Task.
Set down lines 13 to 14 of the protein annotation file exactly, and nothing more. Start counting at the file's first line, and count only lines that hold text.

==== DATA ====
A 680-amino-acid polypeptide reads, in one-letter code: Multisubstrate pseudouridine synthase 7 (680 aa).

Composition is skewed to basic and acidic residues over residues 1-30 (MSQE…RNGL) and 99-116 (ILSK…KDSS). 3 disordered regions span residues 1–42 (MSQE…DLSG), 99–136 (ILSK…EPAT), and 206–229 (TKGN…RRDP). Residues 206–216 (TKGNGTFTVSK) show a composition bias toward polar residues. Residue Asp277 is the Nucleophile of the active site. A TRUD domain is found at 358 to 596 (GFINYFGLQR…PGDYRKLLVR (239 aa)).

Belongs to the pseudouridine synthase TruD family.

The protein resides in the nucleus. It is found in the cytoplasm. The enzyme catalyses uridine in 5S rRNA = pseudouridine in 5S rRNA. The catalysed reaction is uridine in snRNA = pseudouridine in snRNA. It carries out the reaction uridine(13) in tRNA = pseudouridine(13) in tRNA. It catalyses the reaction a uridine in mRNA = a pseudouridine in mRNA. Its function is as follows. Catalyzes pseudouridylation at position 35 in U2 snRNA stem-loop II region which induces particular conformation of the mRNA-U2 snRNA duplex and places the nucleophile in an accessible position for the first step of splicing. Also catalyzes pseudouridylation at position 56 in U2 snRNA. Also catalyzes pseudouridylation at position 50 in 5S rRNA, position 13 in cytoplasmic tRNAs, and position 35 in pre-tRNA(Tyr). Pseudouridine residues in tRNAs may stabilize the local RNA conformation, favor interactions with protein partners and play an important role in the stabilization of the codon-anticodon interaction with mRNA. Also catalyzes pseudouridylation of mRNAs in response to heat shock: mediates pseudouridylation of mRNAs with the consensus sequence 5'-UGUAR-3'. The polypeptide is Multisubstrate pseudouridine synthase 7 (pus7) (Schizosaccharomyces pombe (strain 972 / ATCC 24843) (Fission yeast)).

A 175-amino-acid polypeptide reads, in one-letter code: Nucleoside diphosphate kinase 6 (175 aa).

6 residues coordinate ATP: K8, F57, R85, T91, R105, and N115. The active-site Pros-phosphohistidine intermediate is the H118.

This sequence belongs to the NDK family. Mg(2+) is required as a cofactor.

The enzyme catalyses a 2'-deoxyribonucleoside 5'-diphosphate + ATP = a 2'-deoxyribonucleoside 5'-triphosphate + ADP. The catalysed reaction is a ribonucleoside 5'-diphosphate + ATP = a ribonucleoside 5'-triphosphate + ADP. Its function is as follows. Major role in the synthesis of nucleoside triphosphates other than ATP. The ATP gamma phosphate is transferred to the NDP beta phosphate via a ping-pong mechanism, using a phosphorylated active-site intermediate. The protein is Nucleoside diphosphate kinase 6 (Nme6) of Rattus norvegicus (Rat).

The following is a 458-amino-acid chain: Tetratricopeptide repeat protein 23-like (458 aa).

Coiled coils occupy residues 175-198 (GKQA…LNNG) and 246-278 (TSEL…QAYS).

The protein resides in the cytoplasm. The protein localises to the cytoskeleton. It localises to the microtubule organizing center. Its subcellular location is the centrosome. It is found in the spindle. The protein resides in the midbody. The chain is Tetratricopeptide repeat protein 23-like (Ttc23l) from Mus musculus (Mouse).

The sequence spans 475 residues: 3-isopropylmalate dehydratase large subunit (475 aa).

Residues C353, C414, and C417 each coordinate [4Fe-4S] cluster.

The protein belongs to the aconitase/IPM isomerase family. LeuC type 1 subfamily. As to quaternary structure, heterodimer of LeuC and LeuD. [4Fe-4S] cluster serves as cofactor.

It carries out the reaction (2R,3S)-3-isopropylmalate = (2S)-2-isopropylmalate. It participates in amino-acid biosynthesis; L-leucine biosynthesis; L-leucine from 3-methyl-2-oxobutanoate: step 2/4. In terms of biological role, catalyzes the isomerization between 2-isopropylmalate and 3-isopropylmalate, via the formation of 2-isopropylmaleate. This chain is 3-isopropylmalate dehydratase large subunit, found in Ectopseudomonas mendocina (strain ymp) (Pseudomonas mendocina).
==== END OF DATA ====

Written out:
Residues C353, C414, and C417 each coordinate [4Fe-4S] cluster.

The protein belongs to the aconitase/IPM isomerase family. LeuC type 1 subfamily. As to quaternary structure, heterodimer of LeuC and LeuD. [4Fe-4S] cluster serves as cofactor.